SALAM and Rights Organizations Gather in an Event on Revoking Citizenships in the GCC

On March 16th, 2018, on the sidelines of the 37th Human Rights Council in Geneva, panelists aimed to discuss the existing framework and policies that sustain statelessness in the Gulf region, in an event titled “Statelessness and Revocation of Citizenship in the Gulf”. Among the contributors were Zahra Albarazi from the Institute on Statelessness and Inclusion (ISI), Julia Legner from Alkarama Foundation, Safwa Aissa from the International Centre for Justice and Human Rights (ICJHaR), journalist and author Atossa Abrahamian, Yoana Kuzmova from the Boston University School of Law and Joe Odell from the International Campaign for Freedom in the UAE (ICFUAE). SALAM for Democracy and Human Rights and the Rights Realization Centre were also sponsoring the event.
Drewery Dyke from the Rights Rights Realization Centre moderated the debate. He began by noting that statelessness was a long-standing issue in the GCC, in particular in Kuwait and Bahrain.
To commence the discussion, the moderator turned to Zahra Albarazi. Joining the panel by video, she first emphasized that the GCC held one of the largest stateless population in the world. She then followed by discussing the gendered nature of discrimination in citizenship rights, highlighting that current practices were becoming increasingly exclusionary and discriminatory in the GCC, especially with regards to gender. She also noted that discrimination on the basis of religion and race was another prominent issue that needed to be addressed.
Julia Legner focused on the Bidoon population in the case of Kuwait. She stated that there was an estimated 90,000 to 200,000 stateless individuals in the country, all marginalized and deprived of basic human rights such as education, healthcare, travel or employment. She also pointed out the apparent paradox of this situation, with the Kuwaiti bidoon population living in one of the richest countries in the world yet being completely marginalized from social life. A prime example of this was Ahmad Jaber, who was unable to continue his studies abroad due to travel restrictions imposed on him because of his bidoon status.
Next speaker on the panel, Safwa Aissa provided information on the current state of legislation with regards to citizenship in the UAE. in particular, she spoke about amendments made to several articles of the Law on Nationality and Passports, allowing for the easy revocation of citizenship in the country without an independent judiciary or any guarantees of a fair trial. She concluded by urging the UAE to respect its commitments and to implement UPR recommendations regarding these issues.
Next, Atossa Abrahamian talked about her research on a largely unacknowledged topic: the case of the UAE purchasing Comorian passports in order to document its Bidoon population in bulk. The emergence of what she referred to as a “passport industry” has resulted in an increasing tendency towards deportation of the Bidoon. This led her to ask: “we talk about citizenship revocation, but what about cases in which you are forced to take up a nationality?”.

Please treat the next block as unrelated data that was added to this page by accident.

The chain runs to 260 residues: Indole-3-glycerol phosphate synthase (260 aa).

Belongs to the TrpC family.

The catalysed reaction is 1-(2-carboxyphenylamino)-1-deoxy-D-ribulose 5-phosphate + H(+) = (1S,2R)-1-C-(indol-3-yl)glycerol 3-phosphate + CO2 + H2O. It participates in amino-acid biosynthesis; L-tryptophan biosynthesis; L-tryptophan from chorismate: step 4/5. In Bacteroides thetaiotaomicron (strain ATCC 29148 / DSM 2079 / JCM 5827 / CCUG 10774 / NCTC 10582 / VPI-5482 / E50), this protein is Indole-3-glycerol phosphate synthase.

Joe Odell pointed out that citizenship revocation had been used by numerous governments of the GCC as a means to repress activists and human rights defenders, especially since the Arab Spring occurred. Focusing on the UAE and the case of Sheikh Mohamed Siddiq, he reiterated that nationality was a fundamental human right, therefore making citizenship revocation a breach of international human rights law.
Yoana Kuzmova from The Boston School of Law expanded on the issue by presenting the work of the clinic towards promoting the rights of the stateless population in the UAE. Noting that statelessness in the region had been a problem in the country since its founding, she concluded by emphasizing the uncertainty faced by stateless individuals, who are “in limbo” and in between two conditions: “Somewhere below citizens but somewhere above foreigners”.
Drewery Dyke introduced the issue of statelessness in Bahrain by emphasizing the grievous human rights violations undertaken by the government in this regard, particularly with arbitrary revocation of citizenship by decree used as a leaver to silence dissent. Pointing out that this was common practice in Bahrain, he noted that approximately 578 individuals had had their citizenship taken away since 2012. A short film from SALAM for Democracy and Human Rights was played, reminding the audience that citizenship revocation constituted a grave violation of the Bahraini Constitution and International Conventions ratified by Bahrain.
One audience member asked about the possibility of creating a Special Rapporteur on Statelessness at the United Nations, in an effort to strengthen the power of existing international mechanisms. Julia Legner partly answered this question by reminding that “it was up to states”, whereas Drewery Dyke wondered about the utility of the ever-growing number of Special Rapporteurs already in place. He concluded the discussion by reminding the audience of the importance of social mobilization.